“You’re doing WHAT? WHERE? WHEN? WHY?!” The questions are as varied as the people, and the responses aren’t necessarily straightforward.

For twenty-plus years, they’ve been trying to keep you safe, out of trouble, and possibly bailing you out of a tough situation. To most parents, choosing to leave your home country will come as a shock, or at the very least a change of plans. In most cases, however, being a twentysomething means the need to recognize your independence.

Some questions parents commonly ask:

Question from a reader: must-knows before coming to Korea?

A reader writes in:

Hi Chris! I love your blog and have learned so much about various experiences in Korea. I am leaving on Friday to Seoul for a week of training and then living in [city redacted] which is nearby Seoul. Just wondering if you have any must knows that you could share with me, as I am clearly becoming nervous as time comes. Thanks so much!


Coming to Korea remains a scary thing. Despite the abundance of information, it’s hard to cut through the out-dated and biased info to find the useful nuggets.

Question from a reader: stuck in a rut?

A reader writes in:

First of all I would like to say that your website is fantastic! Really refreshing, and you seem to cover all angles.

Question from a reader: school gives bad references?

A reader writes in:

I’m having a problem. I’m trying to find a new job in [city redacted], but no hagwon owner will hire me without speaking to my previous school about why I left early. (They stopped paying me on time and I gave them notice and left 2 months before my contract was up. It was an amicable separation.) However, it seems that [hagwon name redacted] is giving me a bad reputation or something, because once I give the recruiter info on my school, I don’t hear back from the recruiter. And, I figure I can’t exactly lie and say I’ve never been to Korea, because they will see that I’ve been there before once I try to apply for a second visa.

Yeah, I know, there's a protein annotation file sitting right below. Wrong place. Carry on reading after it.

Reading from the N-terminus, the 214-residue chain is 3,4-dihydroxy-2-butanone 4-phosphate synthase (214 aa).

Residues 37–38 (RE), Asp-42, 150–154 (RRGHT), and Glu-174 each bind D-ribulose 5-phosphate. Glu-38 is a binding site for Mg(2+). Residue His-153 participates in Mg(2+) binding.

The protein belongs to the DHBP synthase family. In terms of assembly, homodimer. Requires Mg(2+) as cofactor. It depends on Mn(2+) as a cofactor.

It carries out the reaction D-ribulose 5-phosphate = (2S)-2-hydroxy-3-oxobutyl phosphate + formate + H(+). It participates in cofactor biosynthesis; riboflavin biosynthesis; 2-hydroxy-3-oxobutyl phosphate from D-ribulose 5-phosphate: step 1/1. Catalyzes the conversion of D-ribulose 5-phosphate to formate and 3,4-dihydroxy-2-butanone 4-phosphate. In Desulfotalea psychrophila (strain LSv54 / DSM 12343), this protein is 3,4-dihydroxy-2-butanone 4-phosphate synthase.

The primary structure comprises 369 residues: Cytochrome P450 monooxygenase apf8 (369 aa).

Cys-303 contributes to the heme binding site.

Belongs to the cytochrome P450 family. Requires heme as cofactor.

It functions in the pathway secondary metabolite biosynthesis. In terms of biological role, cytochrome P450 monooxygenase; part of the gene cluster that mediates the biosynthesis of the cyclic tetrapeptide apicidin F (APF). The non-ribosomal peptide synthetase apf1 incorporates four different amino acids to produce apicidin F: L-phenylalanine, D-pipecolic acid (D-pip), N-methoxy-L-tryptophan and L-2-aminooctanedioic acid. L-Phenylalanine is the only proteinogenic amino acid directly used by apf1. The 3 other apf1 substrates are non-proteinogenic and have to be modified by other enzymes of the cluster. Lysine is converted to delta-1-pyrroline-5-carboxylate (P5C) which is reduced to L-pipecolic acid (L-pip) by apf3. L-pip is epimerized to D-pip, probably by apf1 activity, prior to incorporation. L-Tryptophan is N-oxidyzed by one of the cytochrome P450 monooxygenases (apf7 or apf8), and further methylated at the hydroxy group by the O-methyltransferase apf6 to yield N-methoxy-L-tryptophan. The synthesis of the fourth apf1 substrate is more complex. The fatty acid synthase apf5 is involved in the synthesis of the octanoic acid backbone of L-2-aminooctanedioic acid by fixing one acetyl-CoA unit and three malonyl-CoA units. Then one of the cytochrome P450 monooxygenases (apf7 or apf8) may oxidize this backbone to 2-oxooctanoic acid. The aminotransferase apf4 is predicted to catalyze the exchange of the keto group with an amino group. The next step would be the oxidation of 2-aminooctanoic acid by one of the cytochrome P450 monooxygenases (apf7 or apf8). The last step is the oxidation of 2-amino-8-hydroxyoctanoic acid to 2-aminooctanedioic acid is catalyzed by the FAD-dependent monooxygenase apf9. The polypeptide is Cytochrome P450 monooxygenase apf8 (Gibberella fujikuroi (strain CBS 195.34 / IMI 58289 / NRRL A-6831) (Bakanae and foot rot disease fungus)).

Thanks for any advice!


Question from a reader: a teacher’s schedule?

A reader writes in:

Hi Chris:

I stumbled across your blog and I’ve found it to be of great use to
me, as I am going to be heading to Seoul in approximately two months
to teach English. Although I have done quite a bit of research on my
own, I have been unable to find information on how much time I’m going
to have to spend outside of the classroom preparing lessons and
grading papers.

I went to school to be a Spanish teacher and when I did my student
teaching, it was a life-consuming process. I’d be curious to know your
experience with the overall workload of an ESL teacher in Korea.



Question from a reader: being vegetarian / vegan in Korea?

A reader writes in:

Hi, Chris,

I have a question.  I’m interested in traveling to Korea this fall, and am learning Korean to prepare, but have one concern about the trip:  I’m vegetarian.
How difficult is it to eat in Korea if you do not eat meat, fish, or eggs (allergy to eggs)?
Thanks for your help,

Hi S.W.,

Going vegetarian or vegan is somewhat difficult, but manageable. Assuming you’re already familiar with what to watch out for, that makes the job a little easier – and there are a couple great bloggers out there living the vegan / vegetarian lifestyle. More on them in a second.